My 8 year-old daughter was placed perfectly in Beyond. Then, she was sick for a good week. My other three children were sick for the next two weeks. We’ve all finally recovered, but it left us all so tired. My daughter has had a hard time returning to school. I’ve asked what’s wrong, and today she told me she doesn’t like to have to wait for mommy. I told her she can get out her copywork on her own. She can do the history by herself too, as I have it on CD. She keeps asking to do something together. Maybe I am expecting her to be too independent. She CAN read the history. The poetry copywork can be a bit much. I battle fatigue and other issues. For now, I’ve just put it aside. I’m too tired. She’s continuing to use CLE for some subjects, but I still prefer Beyond.

Sincerely,

“Ms. Please Help This Mama with Fatigue Get Back to Beyond”

Dear “Ms. Please Help This Mama with Fatigue Get Back to Beyond,”

One thing that struck me in your post was your feeling of guilt over the current status of school at your house. As mamas, we can really get bogged down in guilt if we aren’t careful. It sounds like you have had a bout with sickness that has drained all of you. This is very trying on everyone, but most of all on the mama!

Encouragement to Address Both the Fatigue and the Guilt 

So, first I would encourage you to address the fatigue, and then address the guilt. To address the fatigue, I would get the kiddos to bed earlier and/or possibly let them sleep in an hour later in the morning for a few days or longer. I would also encourage you to try to get to bed earlier and to sleep a bit later in the morning, if you can. Usually after an illness, everyone’s sleep cycles are messed up. Extra sleep is needed to reset. Next, I would encourage all of you to drink a lot of water to flush out any lingering toxins. If you aren’t taking probiotic, you might consider adding something like that for a month or two. We have done so with our family and seen a difference. Vitamin D3 would also most likely be a help. It has made a huge difference in me!

To avoid further fatigue, you can return to schooling doing only half-days.

Next, I would encourage you to start back to schooling doing only half-days. This will take one hour and 15 minutes a day to do half-speed Beyond. I also think this will relieve the guilt, as you’ll feel that you are finally moving forward. I would strive to do a half day every day consistently. As far as the Beyond poetry copywork, it is up to you as the parent to decide how much she is copying each day. If she is fatigued by the amount of copywork, then she is copying too much. From what you’ve shared, I think it would be a good idea to pull her copywork back to two lines done well each day. I also wouldn’t add anything to Beyond except what is in the guide. Doing other things like CLE on top of what is in Beyond will make your daughter’s day longer.

I would make a point to read aloud the Beyond history, science, and Bible, as it is important to figure out how to go forward.

Next, I would encourage you to make a point to read aloud the Beyond history, science, and Bible to your daughter (even if she can read them herself). It is you that she is wanting, and reading aloud those areas actually goes very quickly with the history taking 5-7 minutes, and the Bible and science less than that. You can read from your bed if needed, as I know I have had to on many occasions! In sharing these thoughts, I am not intending to minimize the fatigue that you are experiencing in any way. Instead, I am wanting to encourage you to be realistic that this is a lingering part of your life right now. So, it is important to figure out how to go forward in this stage.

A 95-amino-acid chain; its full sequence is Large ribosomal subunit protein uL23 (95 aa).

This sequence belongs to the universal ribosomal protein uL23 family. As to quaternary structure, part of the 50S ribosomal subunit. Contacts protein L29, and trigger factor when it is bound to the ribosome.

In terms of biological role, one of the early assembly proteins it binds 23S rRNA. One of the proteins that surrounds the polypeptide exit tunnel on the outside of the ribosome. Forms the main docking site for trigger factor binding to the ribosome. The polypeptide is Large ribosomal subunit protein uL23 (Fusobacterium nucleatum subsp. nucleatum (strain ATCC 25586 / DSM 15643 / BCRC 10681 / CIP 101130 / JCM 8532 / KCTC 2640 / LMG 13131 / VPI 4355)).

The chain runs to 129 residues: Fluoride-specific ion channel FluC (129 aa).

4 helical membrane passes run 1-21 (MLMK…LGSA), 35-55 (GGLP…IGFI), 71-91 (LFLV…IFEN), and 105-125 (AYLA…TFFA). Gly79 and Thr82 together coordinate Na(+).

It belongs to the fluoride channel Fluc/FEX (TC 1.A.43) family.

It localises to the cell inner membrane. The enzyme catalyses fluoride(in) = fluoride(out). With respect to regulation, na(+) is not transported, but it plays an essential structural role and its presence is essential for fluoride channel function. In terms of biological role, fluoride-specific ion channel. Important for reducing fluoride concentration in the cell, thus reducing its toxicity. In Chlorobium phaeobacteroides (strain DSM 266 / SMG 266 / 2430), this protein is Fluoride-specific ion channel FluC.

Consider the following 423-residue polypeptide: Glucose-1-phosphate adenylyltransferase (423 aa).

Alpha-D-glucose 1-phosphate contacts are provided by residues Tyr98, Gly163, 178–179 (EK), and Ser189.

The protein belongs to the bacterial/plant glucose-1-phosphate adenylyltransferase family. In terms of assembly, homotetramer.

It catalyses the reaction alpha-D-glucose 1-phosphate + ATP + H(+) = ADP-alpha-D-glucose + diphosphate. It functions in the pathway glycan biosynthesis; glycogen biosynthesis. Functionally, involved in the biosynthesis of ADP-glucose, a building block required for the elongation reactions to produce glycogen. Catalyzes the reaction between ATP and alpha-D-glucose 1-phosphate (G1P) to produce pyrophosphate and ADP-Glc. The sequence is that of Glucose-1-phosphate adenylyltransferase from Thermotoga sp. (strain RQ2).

What to Do If the Fatigue Is Too Much to Do Half-Speed Beyond

If the fatigue is such that you cannot do Beyond half-speed, you may want to consider doing a completely independent program for a year. Then, next year you could revisit placement in Heart of Dakota. I share this because it is tough on kiddos to bounce back and forth between curricula and to be in a constant state of never really finishing anything. With this in mind, I would decide to do one or the other and set a goal to finish whatever you choose.

Questioning Our Children Isn’t Always Helpful

I would also encourage you to decide what is best for your family right now, rather than questioning your daughter to figure out what she wants. I know I often questioned my oldest son (who has graduated now) in the past. With a lack of continuity, kiddos lose their perspective as to what doing a curriculum really feels like. They can only remember parts of it, and if its been awhile since they were in the pattern of doing school with it daily, the thoughts they have about it will be scattered at best. Questioning children also gives the impression that they can pick the curriculum. It also makes them think you will stop and start things based on their will. This is honestly giving children more power than they should have at that young age.

The Importance of Making a Plan to Function Within the Current Reality

It is amazing to me in my own homeschool journey that every year sees some new situation or unexpected problems at our house that could prevent us from schooling. As the years have passed I have discovered that if I am going to homeschool, I have to make a plan of how to function within the reality that we have at the time, instead of waiting for everything to return to normal. Often, the situation we are experiencing is the “new normal.” I share this not to discourage you but to encourage you to assess the situation and see if you can school within it. Or, if you simply cannot… then to recognize that as well.

The Lord will help you and honor your heart if you lay your requests at His feet!

Sometimes, the best curriculum is the one that gets done. For us that is Heart of Dakota. For you it might not be right now. Just know that the Lord will help you and will honor your heart if you lay your requests at His feet. I pray He will surround you with His love and that you will feel His peace in your decisions.

Blessings,
Carrie